Why I Write
In the online creative writing course that I am currently taking, we were invited to read two articles on why I write, one written by George Orwell and the other by Joan Didion. Both articles set me thinking: why do I write? My response to these articles, borrowed from my course notes and suitably doctored for my blog, follows. Note: this is the first of three planned statements. The second, on Joan Didion, will appear tomorrow on my next Wednesday’s Workshop.
George Orwell … where do I begin?
Homage to Catalonia is, in my opinion, one of the great personal memoirs written about the Spanish Civil War. Orwell fought on the side of the Republic, the legally-elected government, but fell foul of the Russian-backed Communists as they tried to unify the left under a banner of total Communism. The other side in the Spanish Civil War was, of course, the solidified right of the Spanish Falange and the Fascist Party. Orwell was targeted by the Communists and, wounded at the front, escaped across the French border with falsified papers. As he himself says in Why I Write, the political realization of the nature of totalitarianism led him to his stance as a writer. Animal Farm borrowed heavily from his Spanish experience, as did 1984.
Orwell sets out four reasons for writing. (1) Sheer egoism; (2) aesthetic enthusiasm; (3) historical impulse; and (4) political purpose. I personally identify most strongly with #2. Above all, in my case, I write my poetry in praise of nature and in sorrow for how I see us failing the natural world around us. However, I must admit that I also write out of sheer egoism (#1) and yes, I enjoy thumbing my nose at all those who have in one way or another slighted me and upon whom I want literary revenge, even if it be posthumous. Several of my older friends also write this way, though many of the younger ones seem to be more interested in money than in art for art’s sake. I guess retirement and a small but relatively reliable pension added to the gradual onset of a blighting old age make me realize that there is not much time left in which to amass a fortune. This in turn also makes my professed credo of art for art and not for money more acceptable.
Having come to the conclusion that I never have, and never will, make any money through my writing, although publish or perish has walked side by side with me throughout my academic career, I now embrace the fact that I do not write for money. In fact, I usually give my independently published books away to my friends. Nor do I want the sort of fame that causes the paparazzi, with their microphones and videos, and cameras, to flock to my doorstep, like starving sparrows or winter’s chickadees, in search of the breadcrumbs that fail to sufficiently nourish. To be appreciated, in my own small corner, like a well-loved local cheese or a craft beer, welcomed on a cool night for its fragrance and body … that is enough for me, although I must admit, that for one of my metaphors or images to be sniffed at, as if it were a glass of rare liqueur or specialized port or a welcome New Zealand Pinot Noir, also has its attractions.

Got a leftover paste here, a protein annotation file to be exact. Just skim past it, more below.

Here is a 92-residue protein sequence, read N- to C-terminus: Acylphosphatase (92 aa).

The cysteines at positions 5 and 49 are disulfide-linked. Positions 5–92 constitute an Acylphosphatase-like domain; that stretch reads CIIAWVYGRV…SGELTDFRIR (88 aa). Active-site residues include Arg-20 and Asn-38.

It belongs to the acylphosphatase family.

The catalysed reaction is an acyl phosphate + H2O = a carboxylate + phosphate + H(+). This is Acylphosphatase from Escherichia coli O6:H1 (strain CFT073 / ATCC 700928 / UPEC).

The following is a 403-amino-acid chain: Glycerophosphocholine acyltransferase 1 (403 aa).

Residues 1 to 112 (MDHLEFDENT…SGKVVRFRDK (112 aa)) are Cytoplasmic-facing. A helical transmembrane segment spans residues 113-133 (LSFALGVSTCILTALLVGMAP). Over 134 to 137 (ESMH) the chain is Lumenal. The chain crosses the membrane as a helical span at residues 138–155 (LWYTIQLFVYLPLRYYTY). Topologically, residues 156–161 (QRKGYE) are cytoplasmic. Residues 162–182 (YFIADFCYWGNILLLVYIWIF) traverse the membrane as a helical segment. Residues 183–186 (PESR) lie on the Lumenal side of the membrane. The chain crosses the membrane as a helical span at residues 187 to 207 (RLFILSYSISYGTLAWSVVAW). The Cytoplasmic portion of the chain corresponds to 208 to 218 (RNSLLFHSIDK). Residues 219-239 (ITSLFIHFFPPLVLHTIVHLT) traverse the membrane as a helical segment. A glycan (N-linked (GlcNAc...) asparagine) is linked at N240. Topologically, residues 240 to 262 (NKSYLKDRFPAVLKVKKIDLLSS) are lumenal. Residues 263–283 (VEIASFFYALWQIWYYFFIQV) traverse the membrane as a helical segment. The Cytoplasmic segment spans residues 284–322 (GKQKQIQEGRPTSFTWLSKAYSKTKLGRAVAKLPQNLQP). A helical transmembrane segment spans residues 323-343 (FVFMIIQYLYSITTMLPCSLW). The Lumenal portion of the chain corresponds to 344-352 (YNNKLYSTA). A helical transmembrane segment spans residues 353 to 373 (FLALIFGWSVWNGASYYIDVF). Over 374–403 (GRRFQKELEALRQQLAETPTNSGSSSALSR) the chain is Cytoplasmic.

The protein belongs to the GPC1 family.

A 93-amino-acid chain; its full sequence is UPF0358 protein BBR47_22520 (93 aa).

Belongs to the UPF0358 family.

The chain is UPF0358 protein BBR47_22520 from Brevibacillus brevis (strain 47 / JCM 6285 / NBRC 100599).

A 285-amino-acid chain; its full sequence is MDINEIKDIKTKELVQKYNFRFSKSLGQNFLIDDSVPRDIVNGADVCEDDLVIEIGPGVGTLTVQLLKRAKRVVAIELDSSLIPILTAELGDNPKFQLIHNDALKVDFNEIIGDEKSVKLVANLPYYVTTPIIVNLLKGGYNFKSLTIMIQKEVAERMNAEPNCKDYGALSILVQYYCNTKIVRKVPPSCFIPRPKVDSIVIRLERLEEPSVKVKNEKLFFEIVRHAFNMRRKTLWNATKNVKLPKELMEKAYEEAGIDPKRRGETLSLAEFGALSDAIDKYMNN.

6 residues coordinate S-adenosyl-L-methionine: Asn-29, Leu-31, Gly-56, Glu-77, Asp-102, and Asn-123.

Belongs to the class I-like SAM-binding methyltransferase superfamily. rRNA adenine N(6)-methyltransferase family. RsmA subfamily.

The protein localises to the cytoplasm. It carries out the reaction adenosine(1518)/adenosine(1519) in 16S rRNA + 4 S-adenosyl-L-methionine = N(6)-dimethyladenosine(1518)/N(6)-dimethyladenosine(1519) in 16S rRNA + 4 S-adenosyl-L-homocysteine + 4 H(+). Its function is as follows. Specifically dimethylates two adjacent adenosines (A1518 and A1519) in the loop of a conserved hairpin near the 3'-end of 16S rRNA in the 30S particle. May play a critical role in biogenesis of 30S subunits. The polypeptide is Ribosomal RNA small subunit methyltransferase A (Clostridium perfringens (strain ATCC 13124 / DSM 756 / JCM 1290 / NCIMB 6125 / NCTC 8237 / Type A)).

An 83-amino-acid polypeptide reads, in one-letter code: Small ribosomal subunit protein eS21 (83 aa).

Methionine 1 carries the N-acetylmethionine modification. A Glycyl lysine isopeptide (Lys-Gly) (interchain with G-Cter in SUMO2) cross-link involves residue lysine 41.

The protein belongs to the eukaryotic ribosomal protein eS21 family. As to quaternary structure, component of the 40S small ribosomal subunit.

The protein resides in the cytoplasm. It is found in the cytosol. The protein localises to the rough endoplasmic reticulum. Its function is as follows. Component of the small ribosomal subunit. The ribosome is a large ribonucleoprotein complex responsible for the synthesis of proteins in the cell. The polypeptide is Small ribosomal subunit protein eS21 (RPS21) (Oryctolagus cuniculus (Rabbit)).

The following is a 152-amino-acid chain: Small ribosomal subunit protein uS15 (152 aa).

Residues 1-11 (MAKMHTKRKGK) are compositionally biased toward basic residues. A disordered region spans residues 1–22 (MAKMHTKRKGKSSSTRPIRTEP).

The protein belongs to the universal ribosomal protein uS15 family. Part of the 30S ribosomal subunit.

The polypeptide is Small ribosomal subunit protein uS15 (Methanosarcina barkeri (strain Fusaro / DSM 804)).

This doesn’t mean that I am satisfied with who I am and how I write … I am not. I hope I never will be. I do want to be the very best that I can be. That’s why I keep writing and why I keep taking courses and workshops on writing. It’s also why I read and re-read, and why I keep reaching out to you and my other friends, and why I am so over-joyed when you, in your turn, reach out to me with the occasional word of praise for one of my stories or one of my poems.
However, warm as is the friendship of the beginning, failed and faltering writers’ support groups to which I belong, most, if not all, writing is done in isolation: me and my memories, me and my invention, me and my keyboard, me and my blank page, me and my pen, me and a-penny-for-my thoughts as I refill that pen with Royal Blue ink in the hopes that something regal will actually fall from the nib and grace one of my pages, even though I am really wondering yet again whether I should start that first paragraph all over, just once more.
Alas, me and the cat and the keyboard do not share a healthy working relationship, especially when she walks across the keys, sticks her kitty-littered rear end in my face, scratches her itchy chin against the computer’s sharp edge, and purrs wildly for kibble while adding oft-repeated letters and deleting so many of the wonderful words that I have so carefully accumulated.